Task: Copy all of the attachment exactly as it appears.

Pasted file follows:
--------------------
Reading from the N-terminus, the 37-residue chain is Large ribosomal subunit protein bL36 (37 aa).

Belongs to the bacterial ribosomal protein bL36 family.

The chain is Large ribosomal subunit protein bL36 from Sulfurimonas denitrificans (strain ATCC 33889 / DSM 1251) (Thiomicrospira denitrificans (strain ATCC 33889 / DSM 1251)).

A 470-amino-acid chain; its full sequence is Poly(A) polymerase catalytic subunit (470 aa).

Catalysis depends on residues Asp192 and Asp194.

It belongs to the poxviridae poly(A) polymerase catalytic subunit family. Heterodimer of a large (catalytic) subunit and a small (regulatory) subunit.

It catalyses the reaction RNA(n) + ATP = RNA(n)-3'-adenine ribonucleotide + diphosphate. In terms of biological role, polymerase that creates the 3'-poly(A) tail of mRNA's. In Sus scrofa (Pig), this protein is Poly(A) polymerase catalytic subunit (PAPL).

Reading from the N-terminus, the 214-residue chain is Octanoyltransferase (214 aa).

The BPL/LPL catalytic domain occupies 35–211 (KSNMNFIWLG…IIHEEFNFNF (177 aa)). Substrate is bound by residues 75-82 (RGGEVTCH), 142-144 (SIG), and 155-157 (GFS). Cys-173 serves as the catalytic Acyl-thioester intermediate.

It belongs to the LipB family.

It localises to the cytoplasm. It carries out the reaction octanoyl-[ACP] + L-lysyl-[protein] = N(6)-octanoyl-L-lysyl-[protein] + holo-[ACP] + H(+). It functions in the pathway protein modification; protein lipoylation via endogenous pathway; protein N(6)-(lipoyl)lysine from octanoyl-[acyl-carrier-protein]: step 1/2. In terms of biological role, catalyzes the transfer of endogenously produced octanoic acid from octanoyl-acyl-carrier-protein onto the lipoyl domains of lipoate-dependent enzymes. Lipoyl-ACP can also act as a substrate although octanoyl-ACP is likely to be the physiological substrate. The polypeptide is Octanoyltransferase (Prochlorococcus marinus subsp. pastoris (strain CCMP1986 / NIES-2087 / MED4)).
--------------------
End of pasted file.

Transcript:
Reading from the N-terminus, the 37-residue chain is Large ribosomal subunit protein bL36 (37 aa).

Belongs to the bacterial ribosomal protein bL36 family.

The chain is Large ribosomal subunit protein bL36 from Sulfurimonas denitrificans (strain ATCC 33889 / DSM 1251) (Thiomicrospira denitrificans (strain ATCC 33889 / DSM 1251)).

A 470-amino-acid chain; its full sequence is Poly(A) polymerase catalytic subunit (470 aa).

Catalysis depends on residues Asp192 and Asp194.

It belongs to the poxviridae poly(A) polymerase catalytic subunit family. Heterodimer of a large (catalytic) subunit and a small (regulatory) subunit.

It catalyses the reaction RNA(n) + ATP = RNA(n)-3'-adenine ribonucleotide + diphosphate. In terms of biological role, polymerase that creates the 3'-poly(A) tail of mRNA's. In Sus scrofa (Pig), this protein is Poly(A) polymerase catalytic subunit (PAPL).

Reading from the N-terminus, the 214-residue chain is Octanoyltransferase (214 aa).

The BPL/LPL catalytic domain occupies 35–211 (KSNMNFIWLG…IIHEEFNFNF (177 aa)). Substrate is bound by residues 75-82 (RGGEVTCH), 142-144 (SIG), and 155-157 (GFS). Cys-173 serves as the catalytic Acyl-thioester intermediate.

It belongs to the LipB family.

It localises to the cytoplasm. It carries out the reaction octanoyl-[ACP] + L-lysyl-[protein] = N(6)-octanoyl-L-lysyl-[protein] + holo-[ACP] + H(+). It functions in the pathway protein modification; protein lipoylation via endogenous pathway; protein N(6)-(lipoyl)lysine from octanoyl-[acyl-carrier-protein]: step 1/2. In terms of biological role, catalyzes the transfer of endogenously produced octanoic acid from octanoyl-acyl-carrier-protein onto the lipoyl domains of lipoate-dependent enzymes. Lipoyl-ACP can also act as a substrate although octanoyl-ACP is likely to be the physiological substrate. The polypeptide is Octanoyltransferase (Prochlorococcus marinus subsp. pastoris (strain CCMP1986 / NIES-2087 / MED4)).